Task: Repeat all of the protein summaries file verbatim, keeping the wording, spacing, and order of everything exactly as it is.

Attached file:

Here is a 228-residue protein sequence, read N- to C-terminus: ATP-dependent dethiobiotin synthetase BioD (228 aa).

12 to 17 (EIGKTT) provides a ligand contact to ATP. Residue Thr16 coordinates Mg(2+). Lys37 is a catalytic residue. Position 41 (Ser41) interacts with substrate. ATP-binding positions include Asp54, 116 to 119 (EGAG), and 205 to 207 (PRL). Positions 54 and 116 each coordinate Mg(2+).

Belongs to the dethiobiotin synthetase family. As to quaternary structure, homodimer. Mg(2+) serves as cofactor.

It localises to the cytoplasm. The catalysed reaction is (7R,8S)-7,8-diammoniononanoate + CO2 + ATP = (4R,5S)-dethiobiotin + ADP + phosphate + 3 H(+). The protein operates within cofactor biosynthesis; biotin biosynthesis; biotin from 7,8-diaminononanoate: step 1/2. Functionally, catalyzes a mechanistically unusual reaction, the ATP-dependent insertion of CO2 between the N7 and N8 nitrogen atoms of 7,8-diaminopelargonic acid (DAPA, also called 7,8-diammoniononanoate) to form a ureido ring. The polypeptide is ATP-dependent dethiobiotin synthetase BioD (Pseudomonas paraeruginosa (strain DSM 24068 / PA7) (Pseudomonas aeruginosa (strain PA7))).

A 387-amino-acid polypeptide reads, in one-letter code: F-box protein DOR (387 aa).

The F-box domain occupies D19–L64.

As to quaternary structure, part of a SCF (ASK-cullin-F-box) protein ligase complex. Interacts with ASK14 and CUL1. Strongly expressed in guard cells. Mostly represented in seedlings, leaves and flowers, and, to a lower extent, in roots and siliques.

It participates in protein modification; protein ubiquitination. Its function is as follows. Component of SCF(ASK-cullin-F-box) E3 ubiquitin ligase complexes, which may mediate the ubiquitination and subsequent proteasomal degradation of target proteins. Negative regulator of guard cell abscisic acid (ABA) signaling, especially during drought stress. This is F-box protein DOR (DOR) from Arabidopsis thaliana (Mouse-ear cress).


Here is a 228-residue protein sequence, read N- to C-terminus: ATP-dependent dethiobiotin synthetase BioD (228 aa).

12 to 17 (EIGKTT) provides a ligand contact to ATP. Residue Thr16 coordinates Mg(2+). Lys37 is a catalytic residue. Position 41 (Ser41) interacts with substrate. ATP-binding positions include Asp54, 116 to 119 (EGAG), and 205 to 207 (PRL). Positions 54 and 116 each coordinate Mg(2+).

Belongs to the dethiobiotin synthetase family. As to quaternary structure, homodimer. Mg(2+) serves as cofactor.

It localises to the cytoplasm. The catalysed reaction is (7R,8S)-7,8-diammoniononanoate + CO2 + ATP = (4R,5S)-dethiobiotin + ADP + phosphate + 3 H(+). The protein operates within cofactor biosynthesis; biotin biosynthesis; biotin from 7,8-diaminononanoate: step 1/2. Functionally, catalyzes a mechanistically unusual reaction, the ATP-dependent insertion of CO2 between the N7 and N8 nitrogen atoms of 7,8-diaminopelargonic acid (DAPA, also called 7,8-diammoniononanoate) to form a ureido ring. The polypeptide is ATP-dependent dethiobiotin synthetase BioD (Pseudomonas paraeruginosa (strain DSM 24068 / PA7) (Pseudomonas aeruginosa (strain PA7))).

A 387-amino-acid polypeptide reads, in one-letter code: F-box protein DOR (387 aa).

The F-box domain occupies D19–L64.

As to quaternary structure, part of a SCF (ASK-cullin-F-box) protein ligase complex. Interacts with ASK14 and CUL1. Strongly expressed in guard cells. Mostly represented in seedlings, leaves and flowers, and, to a lower extent, in roots and siliques.

It participates in protein modification; protein ubiquitination. Its function is as follows. Component of SCF(ASK-cullin-F-box) E3 ubiquitin ligase complexes, which may mediate the ubiquitination and subsequent proteasomal degradation of target proteins. Negative regulator of guard cell abscisic acid (ABA) signaling, especially during drought stress. This is F-box protein DOR (DOR) from Arabidopsis thaliana (Mouse-ear cress).